24. Therefore, Dr. Shanmugarajah (inadvertently?) adds to the body of data that demonstrate the degree of fabrication and exaggeration mounted in such intensive fashion by the LTTE in Lanka and abroad. The concocted claims manufactured by this LTTE network were willingly and widely accepted by both powerful Western media outfits and vociferous human rights advocates in ways that amounted to a veritable blitzkrieg in the second quarter of 2009. As the desperate LTTE pressed in frantic manner for international intervention in early-mid May, this propaganda programme intensified. Their campaign lit the skies and captured the moral high ground. Channel Four’s subsequent Killing Fields was therefore addressing an audience already onside. Dr. Shanmugarajah’s specific illustrations of shell fire casualties need to be matched with specific contextual data for the periods when he was at the four hospitals. One set of illustrations of the mismatch between his testimony for Mullaivaikakal and Vellamullivaikkal and the frenetic claims propagated by Tamilnet and other Tiger agencies will serve my purpose here. 24 a: On the 10th May the web outlet serving as the platform for the hip-hop artist M.I.A. (or Maya Arulpragasam) referred to the “current genocide that was underway in Sri Lanka” and then delivered this cluster of ‘bombs’:“A massive artillery barrage by the Sri Lankan army last night killed at least 257 civilians and left another 814 wounded in the small strip of territory that remains under the control of Tamil Tiger rebels. A doctor working in the warzone described the assault as the bloodiest he had seen in the government’s offensive against the Tamil Tigers. Dr V Shanmugarajah said he feared many more may have been killed since some bodies were being buried on the spot without being brought to the makeshift hospital he runs. Shanmugarajah described seeing shells fly through the air, with some falling close to the hospital, forcing many to flee to bunkers for shelter. The rebel-linked TamilNet website said about 2,000 people were feared dead. It accused Sri Lankan forces of launching the attack, a charge the military denied.” 24b: In line with this thrust, TamilNet carried the following report on 10th May 2009 under a title which ran “2000 civilians feared slaughtered in same night.” The reference to the bombardment that had commenced from Saturday (9th May) night and the scattered bodies was attributed to doctors. 24c: It was backed up on the 11th May by a title that referred to “carnage” and described the “relentless barrage of shelling using all sorts of heavy weapons;” while quoting Lawrence Christy of the Tamil Rehabilitation Organisation to the effect that “more than 3,200 had been killed since Sunday evening up to Monday morning.” 24d: CBS News joined the chorus. It referred to the Tamilnet claim and then noted that Human Rights Watch “accus[ed] the military of repeatedly hitting hospitals in the war zone with artillery and aerial attacks that killed scores of people.” CBS then referred to “Dr. V. Shanmugarajah, a physician working in the war zone, [saying that] the bodies of 378 people had been brought to the makeshift hospital that he runs;” that “1,122 more people have been wounded;” and that he had used “the help of volunteers to dig graves for the bodies brought to the hospital.”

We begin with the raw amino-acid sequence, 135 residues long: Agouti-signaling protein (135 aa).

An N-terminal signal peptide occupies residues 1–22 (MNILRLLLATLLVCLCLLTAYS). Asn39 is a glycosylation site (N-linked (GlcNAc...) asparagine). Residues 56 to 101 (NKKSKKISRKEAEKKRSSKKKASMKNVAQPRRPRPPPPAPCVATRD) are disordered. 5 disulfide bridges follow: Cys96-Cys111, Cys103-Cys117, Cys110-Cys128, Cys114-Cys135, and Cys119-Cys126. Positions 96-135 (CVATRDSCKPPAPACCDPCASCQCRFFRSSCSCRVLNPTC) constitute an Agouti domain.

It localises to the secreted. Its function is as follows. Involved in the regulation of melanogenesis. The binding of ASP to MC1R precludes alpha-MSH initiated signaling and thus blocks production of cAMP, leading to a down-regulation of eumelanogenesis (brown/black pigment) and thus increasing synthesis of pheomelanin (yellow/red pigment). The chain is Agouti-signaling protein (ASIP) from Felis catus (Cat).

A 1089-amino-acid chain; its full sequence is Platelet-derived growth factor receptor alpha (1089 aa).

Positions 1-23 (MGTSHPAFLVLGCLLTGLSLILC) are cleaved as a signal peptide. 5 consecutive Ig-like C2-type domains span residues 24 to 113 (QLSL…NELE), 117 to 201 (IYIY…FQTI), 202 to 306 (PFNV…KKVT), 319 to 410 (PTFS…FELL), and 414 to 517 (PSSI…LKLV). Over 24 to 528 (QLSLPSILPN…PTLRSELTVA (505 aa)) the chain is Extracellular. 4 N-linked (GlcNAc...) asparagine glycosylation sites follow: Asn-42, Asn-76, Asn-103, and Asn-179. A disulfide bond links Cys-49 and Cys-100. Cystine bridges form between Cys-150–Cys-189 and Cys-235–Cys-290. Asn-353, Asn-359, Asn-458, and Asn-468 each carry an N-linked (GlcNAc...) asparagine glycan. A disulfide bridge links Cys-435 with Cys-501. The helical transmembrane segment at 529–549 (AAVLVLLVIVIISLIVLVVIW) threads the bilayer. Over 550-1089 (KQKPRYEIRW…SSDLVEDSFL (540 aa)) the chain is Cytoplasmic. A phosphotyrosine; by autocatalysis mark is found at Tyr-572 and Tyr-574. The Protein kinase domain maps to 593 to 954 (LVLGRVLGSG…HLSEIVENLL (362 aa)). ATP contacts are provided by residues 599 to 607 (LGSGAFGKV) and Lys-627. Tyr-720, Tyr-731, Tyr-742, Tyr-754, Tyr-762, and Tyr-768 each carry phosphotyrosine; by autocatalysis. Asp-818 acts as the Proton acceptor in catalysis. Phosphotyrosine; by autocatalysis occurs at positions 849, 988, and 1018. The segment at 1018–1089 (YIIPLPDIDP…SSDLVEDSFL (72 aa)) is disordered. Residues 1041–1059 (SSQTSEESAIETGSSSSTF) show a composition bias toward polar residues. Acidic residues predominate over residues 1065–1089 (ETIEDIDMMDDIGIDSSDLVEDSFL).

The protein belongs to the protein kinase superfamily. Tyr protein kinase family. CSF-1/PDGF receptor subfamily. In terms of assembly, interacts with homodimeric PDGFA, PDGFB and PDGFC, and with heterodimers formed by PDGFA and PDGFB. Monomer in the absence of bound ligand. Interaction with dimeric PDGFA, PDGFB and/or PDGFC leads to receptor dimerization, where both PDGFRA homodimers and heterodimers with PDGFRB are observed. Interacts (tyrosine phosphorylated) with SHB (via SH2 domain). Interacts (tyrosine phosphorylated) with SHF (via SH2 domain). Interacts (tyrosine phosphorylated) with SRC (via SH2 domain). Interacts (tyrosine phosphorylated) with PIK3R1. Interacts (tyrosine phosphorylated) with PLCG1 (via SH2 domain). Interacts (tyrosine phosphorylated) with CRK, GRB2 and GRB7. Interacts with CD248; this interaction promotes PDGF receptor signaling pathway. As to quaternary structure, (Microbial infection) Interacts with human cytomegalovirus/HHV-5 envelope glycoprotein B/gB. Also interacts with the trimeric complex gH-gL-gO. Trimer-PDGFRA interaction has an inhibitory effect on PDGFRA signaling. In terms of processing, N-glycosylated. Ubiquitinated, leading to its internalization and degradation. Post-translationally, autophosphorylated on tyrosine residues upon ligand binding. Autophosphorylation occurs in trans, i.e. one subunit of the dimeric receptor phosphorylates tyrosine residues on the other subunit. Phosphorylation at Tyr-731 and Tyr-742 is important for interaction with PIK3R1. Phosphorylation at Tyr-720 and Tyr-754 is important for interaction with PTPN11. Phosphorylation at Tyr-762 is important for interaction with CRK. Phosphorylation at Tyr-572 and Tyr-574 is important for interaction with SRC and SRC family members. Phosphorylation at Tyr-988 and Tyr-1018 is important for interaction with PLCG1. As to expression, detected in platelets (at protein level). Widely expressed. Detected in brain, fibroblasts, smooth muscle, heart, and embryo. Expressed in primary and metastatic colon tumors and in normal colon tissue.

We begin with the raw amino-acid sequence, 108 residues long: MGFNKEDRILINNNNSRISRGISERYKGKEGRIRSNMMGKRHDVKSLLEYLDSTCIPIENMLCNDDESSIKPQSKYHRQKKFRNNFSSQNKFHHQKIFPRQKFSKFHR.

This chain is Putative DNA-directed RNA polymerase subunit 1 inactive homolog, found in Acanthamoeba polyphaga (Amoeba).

25. These series of sketches, therefore, bring us to the difficult arena of the civilian death toll in circumstances where it is difficult for outside and distant observers to separate those “truly civilian” from (i) “civilians in belligerent duty as auxiliaries” and (ii) Tiger personnel; and virtually impossible to work out the proportion of true civilians killed by the Tigers as they tried to escape or because they resisted conscription. Dr. Shanmugarajah’s affidavit adds two important jigsaw pieces for those addressing this crazy puzzle. He asserts that (a) “perhaps thirty per cent [of the people his medical staff attended to] would [have been] LTTE combatants, and the rest civilians” (10); and that (b) “Our computerised records were lost in the last days of the fighting but I would say that there were between 500-600 deaths in March 2009 and in all about 2,500 deaths up to the end of the crisis that I was aware of.”[18]
  26. Dr. Shanmugarajah undoubtedly worked hard and rendered a yeoman service to humankind, but he was not in every nook and cranny in the Vanni Pocket. As his caveat (viz. “I was aware of”) suggests, he would not have observed or even heard of many deaths from SL government shelling or infantry attack nor seen the killings of their own people by the LTTE as they attempted to flee or because they showed dissent in the face of conscription. His estimate of deaths in March-May is probably an underestimate. It is, nevertheless, a telling underestimate that places in perspective the gross figures presented by the Darusman Panel and Gordon Weiss in his second incarnation (2011a, 2011b) as well as the astronomical claims peddled by Frances Harrison and her informants (2012). It is helpful to have a Tamil at the coalface bringing all of us down to earth.